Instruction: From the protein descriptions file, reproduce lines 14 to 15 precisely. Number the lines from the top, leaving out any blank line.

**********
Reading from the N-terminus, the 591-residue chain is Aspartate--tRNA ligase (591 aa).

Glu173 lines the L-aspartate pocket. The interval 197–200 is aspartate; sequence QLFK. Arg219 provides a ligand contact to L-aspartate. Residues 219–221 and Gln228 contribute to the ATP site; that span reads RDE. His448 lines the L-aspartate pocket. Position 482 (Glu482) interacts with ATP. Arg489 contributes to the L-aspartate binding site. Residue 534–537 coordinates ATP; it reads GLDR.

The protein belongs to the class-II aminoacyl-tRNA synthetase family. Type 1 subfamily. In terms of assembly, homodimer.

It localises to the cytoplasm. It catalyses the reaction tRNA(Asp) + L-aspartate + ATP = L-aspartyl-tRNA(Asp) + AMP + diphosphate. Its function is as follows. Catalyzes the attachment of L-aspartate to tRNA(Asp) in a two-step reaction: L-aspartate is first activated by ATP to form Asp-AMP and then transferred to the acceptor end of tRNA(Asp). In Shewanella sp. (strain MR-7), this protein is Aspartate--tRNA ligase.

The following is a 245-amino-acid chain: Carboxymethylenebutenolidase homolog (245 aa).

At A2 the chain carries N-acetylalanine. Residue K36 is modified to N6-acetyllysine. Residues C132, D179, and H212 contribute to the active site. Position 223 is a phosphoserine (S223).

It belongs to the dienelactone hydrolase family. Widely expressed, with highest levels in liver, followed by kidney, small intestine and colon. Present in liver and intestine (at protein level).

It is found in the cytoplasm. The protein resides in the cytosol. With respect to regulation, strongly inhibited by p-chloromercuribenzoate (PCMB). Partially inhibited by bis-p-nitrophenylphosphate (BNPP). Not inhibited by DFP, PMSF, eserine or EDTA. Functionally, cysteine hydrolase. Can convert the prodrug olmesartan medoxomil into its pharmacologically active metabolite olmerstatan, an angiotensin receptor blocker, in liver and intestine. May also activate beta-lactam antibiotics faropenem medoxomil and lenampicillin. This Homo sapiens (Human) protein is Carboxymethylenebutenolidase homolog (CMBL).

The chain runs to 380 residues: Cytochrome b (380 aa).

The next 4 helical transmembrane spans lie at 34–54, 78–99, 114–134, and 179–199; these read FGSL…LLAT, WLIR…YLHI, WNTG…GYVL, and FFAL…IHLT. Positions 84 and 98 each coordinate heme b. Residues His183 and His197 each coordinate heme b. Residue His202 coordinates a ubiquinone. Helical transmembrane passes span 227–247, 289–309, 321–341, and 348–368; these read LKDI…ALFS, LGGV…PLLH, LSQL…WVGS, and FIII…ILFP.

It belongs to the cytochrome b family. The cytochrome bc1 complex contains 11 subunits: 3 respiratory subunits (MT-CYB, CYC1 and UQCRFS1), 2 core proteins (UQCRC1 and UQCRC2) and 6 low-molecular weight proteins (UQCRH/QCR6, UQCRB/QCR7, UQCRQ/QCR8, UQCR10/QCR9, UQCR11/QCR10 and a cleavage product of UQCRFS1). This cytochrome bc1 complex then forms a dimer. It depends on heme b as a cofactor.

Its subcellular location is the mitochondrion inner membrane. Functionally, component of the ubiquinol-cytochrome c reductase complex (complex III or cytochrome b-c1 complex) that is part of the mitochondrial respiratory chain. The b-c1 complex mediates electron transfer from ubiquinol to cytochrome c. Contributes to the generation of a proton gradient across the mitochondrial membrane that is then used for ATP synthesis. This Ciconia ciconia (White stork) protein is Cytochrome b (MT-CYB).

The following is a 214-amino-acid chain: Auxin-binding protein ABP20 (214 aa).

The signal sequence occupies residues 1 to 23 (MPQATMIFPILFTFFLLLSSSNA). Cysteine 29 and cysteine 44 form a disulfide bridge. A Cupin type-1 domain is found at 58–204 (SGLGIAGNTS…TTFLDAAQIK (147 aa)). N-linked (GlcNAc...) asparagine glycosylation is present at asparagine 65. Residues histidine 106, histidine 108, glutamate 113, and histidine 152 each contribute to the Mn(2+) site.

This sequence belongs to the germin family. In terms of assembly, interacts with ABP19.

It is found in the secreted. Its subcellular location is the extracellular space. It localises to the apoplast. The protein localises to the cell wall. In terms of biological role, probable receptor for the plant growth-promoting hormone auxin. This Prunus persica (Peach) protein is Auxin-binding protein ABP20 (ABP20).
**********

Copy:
The signal sequence occupies residues 1 to 23 (MPQATMIFPILFTFFLLLSSSNA). Cysteine 29 and cysteine 44 form a disulfide bridge. A Cupin type-1 domain is found at 58–204 (SGLGIAGNTS…TTFLDAAQIK (147 aa)). N-linked (GlcNAc...) asparagine glycosylation is present at asparagine 65. Residues histidine 106, histidine 108, glutamate 113, and histidine 152 each contribute to the Mn(2+) site.

This sequence belongs to the germin family. In terms of assembly, interacts with ABP19.